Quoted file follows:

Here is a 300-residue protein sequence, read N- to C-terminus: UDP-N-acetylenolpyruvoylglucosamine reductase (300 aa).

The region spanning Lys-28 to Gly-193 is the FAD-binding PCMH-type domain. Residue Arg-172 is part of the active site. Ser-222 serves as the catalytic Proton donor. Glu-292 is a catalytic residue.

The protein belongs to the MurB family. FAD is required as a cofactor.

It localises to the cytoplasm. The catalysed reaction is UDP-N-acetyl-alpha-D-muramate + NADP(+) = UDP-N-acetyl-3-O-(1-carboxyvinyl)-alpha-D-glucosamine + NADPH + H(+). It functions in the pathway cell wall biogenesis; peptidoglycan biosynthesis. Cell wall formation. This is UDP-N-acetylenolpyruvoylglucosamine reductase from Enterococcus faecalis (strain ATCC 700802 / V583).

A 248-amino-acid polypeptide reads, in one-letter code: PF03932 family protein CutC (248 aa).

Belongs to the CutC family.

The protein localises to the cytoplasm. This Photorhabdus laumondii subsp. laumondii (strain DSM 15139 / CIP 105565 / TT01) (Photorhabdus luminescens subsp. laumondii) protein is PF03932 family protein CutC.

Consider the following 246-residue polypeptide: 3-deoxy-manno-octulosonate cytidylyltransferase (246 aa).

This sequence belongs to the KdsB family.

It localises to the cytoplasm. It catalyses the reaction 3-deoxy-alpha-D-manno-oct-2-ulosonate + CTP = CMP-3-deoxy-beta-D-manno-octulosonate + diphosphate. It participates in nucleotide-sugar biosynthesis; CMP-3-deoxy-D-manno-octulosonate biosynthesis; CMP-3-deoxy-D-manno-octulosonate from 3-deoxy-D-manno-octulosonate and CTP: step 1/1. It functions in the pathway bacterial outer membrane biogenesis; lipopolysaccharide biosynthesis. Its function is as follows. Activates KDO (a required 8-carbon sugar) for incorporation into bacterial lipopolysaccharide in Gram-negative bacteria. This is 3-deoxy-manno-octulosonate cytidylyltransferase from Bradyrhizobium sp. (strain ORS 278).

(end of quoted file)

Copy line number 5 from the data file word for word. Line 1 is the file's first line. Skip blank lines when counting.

A 248-amino-acid polypeptide reads, in one-letter code: PF03932 family protein CutC (248 aa).